Every parent we have ever met wants to have a smart child and be a smart parent. Raising a child is the most important responsibility anyone will ever have and can provide the most pleasure and reward.

SMART PARENT/SMART CHILD is the revolutionary philosophy that all children are incredibly intelligent from the moment they are born. When parents have learned understanding, respect, highly developed communication and relationship skills and development related expertise, it is amazing what a child can accomplish and, in fact, each child will achieve his maximum potential.

Our mission is to help you achieve that goal. The key to a child's education and success is a skilled, knowledgeable, informed and educated parent.

This blog addresses specific issues, to really be the best parent possible the book is a must!

Friday, May 5, 2017

The Challenges When Major Changes Occur In Your Child’s Life

Major changes can be particularly challenging for children even when the parents communicate the appropriate amount of information prior to the change and continue with all appropriate discussion throughout the process. The change can be a confusing, destabilizing, anxiety inducing and fearful time.

Since it is difficult for the parents to assess how the change is going to affect themselves, projecting that for their children is not only challenging but it must be evaluated, and discussed, frequently after the changes have occurred.

Some of the circumstances that have challenged our parents in the last several months:

1. Both parents simultaneously moving on to more demanding career responsibilities that included longer hours.

2. A new baby in the family.

3. An older sibling moving on from the daycare to elementary school.

4. A relocation from the east coast where both parents had a large support system to L.A. with no extended family or close friends.

5. A parent going back to work at the same time as the child joins our daycare.

6. The death of a loving nanny who had been a member of the family since the children were born.

In every case, the children in our care displayed clear emotional and sometimes physical and relationship changes.

-They cried more easily.

-Had difficulty falling asleep at naptime.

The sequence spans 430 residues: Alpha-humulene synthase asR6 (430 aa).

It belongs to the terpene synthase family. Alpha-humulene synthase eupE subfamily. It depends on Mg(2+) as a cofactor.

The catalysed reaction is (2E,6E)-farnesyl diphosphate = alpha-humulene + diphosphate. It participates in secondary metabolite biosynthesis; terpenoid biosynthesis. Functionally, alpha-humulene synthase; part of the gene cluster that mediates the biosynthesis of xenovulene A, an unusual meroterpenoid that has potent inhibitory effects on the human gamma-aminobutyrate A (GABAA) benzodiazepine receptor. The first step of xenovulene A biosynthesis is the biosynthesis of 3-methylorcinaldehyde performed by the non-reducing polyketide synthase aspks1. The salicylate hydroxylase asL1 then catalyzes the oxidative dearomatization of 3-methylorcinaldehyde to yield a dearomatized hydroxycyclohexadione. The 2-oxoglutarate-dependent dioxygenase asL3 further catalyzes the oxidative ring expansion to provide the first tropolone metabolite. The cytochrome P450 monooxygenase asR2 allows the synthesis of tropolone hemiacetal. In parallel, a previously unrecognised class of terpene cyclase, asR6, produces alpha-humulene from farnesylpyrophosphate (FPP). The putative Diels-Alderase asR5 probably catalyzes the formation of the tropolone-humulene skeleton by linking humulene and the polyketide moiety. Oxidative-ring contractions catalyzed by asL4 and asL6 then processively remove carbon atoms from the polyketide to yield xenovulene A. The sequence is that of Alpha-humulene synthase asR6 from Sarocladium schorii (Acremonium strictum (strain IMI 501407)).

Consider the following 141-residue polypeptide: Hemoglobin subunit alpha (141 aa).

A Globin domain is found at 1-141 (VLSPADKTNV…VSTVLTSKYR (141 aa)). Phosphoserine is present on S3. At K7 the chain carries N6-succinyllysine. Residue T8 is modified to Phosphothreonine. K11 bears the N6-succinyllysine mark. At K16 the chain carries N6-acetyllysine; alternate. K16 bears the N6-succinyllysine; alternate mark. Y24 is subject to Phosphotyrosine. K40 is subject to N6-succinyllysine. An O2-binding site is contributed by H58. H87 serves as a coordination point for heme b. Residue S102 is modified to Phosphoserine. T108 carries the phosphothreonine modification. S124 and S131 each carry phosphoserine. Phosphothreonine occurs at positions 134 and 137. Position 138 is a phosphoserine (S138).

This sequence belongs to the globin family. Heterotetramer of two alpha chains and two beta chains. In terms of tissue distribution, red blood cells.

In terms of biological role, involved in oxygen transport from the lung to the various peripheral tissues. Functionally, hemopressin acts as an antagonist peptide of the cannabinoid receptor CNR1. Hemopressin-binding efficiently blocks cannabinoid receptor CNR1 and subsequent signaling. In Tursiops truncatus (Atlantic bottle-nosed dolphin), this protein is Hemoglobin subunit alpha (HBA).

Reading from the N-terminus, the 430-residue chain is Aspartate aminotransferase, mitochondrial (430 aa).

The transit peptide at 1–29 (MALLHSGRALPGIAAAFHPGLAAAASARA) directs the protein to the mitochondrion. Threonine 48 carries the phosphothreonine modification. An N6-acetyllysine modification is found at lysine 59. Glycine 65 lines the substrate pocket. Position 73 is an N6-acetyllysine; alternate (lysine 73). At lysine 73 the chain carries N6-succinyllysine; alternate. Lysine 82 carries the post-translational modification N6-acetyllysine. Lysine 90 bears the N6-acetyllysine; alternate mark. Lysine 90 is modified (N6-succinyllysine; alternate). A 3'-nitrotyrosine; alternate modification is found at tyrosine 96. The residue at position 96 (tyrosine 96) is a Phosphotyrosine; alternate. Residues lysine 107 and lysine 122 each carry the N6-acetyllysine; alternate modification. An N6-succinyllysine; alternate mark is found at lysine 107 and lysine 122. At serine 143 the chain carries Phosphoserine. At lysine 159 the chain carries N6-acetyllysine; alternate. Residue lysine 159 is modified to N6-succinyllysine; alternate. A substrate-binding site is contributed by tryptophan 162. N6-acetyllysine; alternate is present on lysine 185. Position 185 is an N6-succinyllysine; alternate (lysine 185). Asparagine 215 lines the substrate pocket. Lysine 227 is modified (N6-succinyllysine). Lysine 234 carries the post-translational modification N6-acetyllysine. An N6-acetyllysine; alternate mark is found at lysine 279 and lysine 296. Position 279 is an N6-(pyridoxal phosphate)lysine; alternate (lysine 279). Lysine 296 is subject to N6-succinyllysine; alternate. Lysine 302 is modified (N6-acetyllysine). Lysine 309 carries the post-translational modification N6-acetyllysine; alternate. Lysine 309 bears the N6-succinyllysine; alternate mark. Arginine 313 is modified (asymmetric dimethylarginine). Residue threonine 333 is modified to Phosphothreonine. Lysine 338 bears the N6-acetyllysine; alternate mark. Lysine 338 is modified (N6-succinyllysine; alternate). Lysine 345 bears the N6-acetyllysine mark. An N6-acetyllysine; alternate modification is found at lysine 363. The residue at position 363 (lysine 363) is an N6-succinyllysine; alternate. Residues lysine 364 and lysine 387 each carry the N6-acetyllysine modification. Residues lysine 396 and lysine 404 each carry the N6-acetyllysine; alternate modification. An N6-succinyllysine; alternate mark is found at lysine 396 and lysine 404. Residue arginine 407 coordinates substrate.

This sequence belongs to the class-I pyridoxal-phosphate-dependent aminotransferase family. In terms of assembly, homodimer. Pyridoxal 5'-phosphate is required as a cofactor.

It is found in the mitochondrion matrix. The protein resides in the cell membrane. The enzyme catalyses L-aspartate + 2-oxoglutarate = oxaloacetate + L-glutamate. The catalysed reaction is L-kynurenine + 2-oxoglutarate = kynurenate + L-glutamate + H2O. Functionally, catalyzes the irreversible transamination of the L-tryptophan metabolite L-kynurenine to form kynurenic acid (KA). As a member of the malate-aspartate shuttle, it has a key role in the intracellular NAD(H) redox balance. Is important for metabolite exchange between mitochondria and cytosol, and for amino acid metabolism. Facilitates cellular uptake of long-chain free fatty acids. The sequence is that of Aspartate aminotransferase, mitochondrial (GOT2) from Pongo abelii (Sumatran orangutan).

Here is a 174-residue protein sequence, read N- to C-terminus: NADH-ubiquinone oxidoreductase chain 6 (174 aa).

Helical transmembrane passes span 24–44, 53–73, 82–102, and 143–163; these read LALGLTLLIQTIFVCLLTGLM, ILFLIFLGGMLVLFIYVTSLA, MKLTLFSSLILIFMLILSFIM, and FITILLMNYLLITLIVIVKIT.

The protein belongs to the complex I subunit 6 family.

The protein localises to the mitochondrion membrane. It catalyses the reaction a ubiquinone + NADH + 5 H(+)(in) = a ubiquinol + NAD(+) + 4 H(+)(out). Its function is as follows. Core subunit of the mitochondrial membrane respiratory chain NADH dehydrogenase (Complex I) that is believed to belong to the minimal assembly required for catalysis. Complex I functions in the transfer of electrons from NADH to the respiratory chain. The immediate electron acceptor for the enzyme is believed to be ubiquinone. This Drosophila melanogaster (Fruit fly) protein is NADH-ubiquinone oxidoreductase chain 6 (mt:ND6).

-Preferred to be with us rather than playing with their friends.

-Expressed a need for more attention when completing tasks they had normally performed easily and willingly.

-Displayed some regression in areas they had perfected such as bathroom habit, academic skills and conflict resolution.

These are the suggestions we offered each of these families.

Do Not

1. Change the rules or your expectations of your child including values and behavior standards. Continuity is critical and boundaries need to be maintained.

2. Feel sorry for them. They are a critical part of your family and whatever decisions were made, it was with their interest in mind also.

3. Be inconsistent when they are showing anxiety about anything they miss. Acknowledge their feeling and then move on to some advantages they now have.

4. Feel guilty about the change it is done!

1. Give them new responsibilities specifically related to their new situation. It will help them feel more involved and in control.

2. Have a dialogue with them when you see unusual behavior. Resist the urge to defend the change but instead focus on a positive fact about it.

3. Put their needs before yours.

4. Be patient. They will not move from negative/lost feelings to happy ones instantly. Just like they cannot move from angry to sorry in five minutes.

5. Trust their resilience and intelligence and flexibility. They are survivors and probably will emerge more mature and stronger if that is your goal and what you expect and communicate.

You can turn every new experience into positive growth!

Good luck!

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